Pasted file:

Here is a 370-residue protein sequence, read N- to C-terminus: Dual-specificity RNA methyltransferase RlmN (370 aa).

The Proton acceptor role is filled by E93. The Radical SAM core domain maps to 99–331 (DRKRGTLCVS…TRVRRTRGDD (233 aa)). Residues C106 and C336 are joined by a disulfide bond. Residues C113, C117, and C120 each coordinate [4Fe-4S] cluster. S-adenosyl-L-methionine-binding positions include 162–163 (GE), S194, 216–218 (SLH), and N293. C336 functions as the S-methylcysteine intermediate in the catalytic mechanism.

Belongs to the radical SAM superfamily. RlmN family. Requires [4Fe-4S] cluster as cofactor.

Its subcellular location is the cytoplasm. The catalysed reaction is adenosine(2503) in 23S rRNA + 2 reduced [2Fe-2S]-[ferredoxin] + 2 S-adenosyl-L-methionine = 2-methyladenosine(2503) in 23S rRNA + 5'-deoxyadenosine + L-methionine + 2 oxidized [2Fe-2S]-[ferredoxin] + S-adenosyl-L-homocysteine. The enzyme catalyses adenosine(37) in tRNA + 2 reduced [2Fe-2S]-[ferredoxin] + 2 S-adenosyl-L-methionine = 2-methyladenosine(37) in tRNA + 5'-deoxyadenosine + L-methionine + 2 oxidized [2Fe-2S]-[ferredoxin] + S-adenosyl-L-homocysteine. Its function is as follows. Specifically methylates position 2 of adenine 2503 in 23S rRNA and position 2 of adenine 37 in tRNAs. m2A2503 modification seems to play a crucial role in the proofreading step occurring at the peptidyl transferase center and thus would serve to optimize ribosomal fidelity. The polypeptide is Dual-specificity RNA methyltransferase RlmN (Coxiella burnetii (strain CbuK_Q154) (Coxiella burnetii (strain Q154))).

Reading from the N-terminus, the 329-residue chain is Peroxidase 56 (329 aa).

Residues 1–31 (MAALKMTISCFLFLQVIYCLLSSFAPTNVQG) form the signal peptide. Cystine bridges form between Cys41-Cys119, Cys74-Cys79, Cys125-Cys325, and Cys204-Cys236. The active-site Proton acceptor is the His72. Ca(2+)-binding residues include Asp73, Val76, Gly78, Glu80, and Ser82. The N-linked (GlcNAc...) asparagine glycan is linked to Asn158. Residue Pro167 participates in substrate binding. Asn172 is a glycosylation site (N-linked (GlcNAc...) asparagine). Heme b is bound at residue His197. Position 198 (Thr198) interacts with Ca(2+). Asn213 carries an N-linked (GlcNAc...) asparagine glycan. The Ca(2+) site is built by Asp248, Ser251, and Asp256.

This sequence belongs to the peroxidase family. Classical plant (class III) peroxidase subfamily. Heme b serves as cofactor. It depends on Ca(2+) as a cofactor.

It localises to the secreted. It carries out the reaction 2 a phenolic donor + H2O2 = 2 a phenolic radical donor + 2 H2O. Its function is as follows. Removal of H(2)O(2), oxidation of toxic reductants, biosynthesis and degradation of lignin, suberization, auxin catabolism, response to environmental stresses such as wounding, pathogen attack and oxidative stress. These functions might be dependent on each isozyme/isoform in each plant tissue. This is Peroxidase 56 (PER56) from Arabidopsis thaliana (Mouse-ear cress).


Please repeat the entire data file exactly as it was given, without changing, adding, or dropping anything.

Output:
Here is a 370-residue protein sequence, read N- to C-terminus: Dual-specificity RNA methyltransferase RlmN (370 aa).

The Proton acceptor role is filled by E93. The Radical SAM core domain maps to 99–331 (DRKRGTLCVS…TRVRRTRGDD (233 aa)). Residues C106 and C336 are joined by a disulfide bond. Residues C113, C117, and C120 each coordinate [4Fe-4S] cluster. S-adenosyl-L-methionine-binding positions include 162–163 (GE), S194, 216–218 (SLH), and N293. C336 functions as the S-methylcysteine intermediate in the catalytic mechanism.

Belongs to the radical SAM superfamily. RlmN family. Requires [4Fe-4S] cluster as cofactor.

Its subcellular location is the cytoplasm. The catalysed reaction is adenosine(2503) in 23S rRNA + 2 reduced [2Fe-2S]-[ferredoxin] + 2 S-adenosyl-L-methionine = 2-methyladenosine(2503) in 23S rRNA + 5'-deoxyadenosine + L-methionine + 2 oxidized [2Fe-2S]-[ferredoxin] + S-adenosyl-L-homocysteine. The enzyme catalyses adenosine(37) in tRNA + 2 reduced [2Fe-2S]-[ferredoxin] + 2 S-adenosyl-L-methionine = 2-methyladenosine(37) in tRNA + 5'-deoxyadenosine + L-methionine + 2 oxidized [2Fe-2S]-[ferredoxin] + S-adenosyl-L-homocysteine. Its function is as follows. Specifically methylates position 2 of adenine 2503 in 23S rRNA and position 2 of adenine 37 in tRNAs. m2A2503 modification seems to play a crucial role in the proofreading step occurring at the peptidyl transferase center and thus would serve to optimize ribosomal fidelity. The polypeptide is Dual-specificity RNA methyltransferase RlmN (Coxiella burnetii (strain CbuK_Q154) (Coxiella burnetii (strain Q154))).

Reading from the N-terminus, the 329-residue chain is Peroxidase 56 (329 aa).

Residues 1–31 (MAALKMTISCFLFLQVIYCLLSSFAPTNVQG) form the signal peptide. Cystine bridges form between Cys41-Cys119, Cys74-Cys79, Cys125-Cys325, and Cys204-Cys236. The active-site Proton acceptor is the His72. Ca(2+)-binding residues include Asp73, Val76, Gly78, Glu80, and Ser82. The N-linked (GlcNAc...) asparagine glycan is linked to Asn158. Residue Pro167 participates in substrate binding. Asn172 is a glycosylation site (N-linked (GlcNAc...) asparagine). Heme b is bound at residue His197. Position 198 (Thr198) interacts with Ca(2+). Asn213 carries an N-linked (GlcNAc...) asparagine glycan. The Ca(2+) site is built by Asp248, Ser251, and Asp256.

This sequence belongs to the peroxidase family. Classical plant (class III) peroxidase subfamily. Heme b serves as cofactor. It depends on Ca(2+) as a cofactor.

It localises to the secreted. It carries out the reaction 2 a phenolic donor + H2O2 = 2 a phenolic radical donor + 2 H2O. Its function is as follows. Removal of H(2)O(2), oxidation of toxic reductants, biosynthesis and degradation of lignin, suberization, auxin catabolism, response to environmental stresses such as wounding, pathogen attack and oxidative stress. These functions might be dependent on each isozyme/isoform in each plant tissue. This is Peroxidase 56 (PER56) from Arabidopsis thaliana (Mouse-ear cress).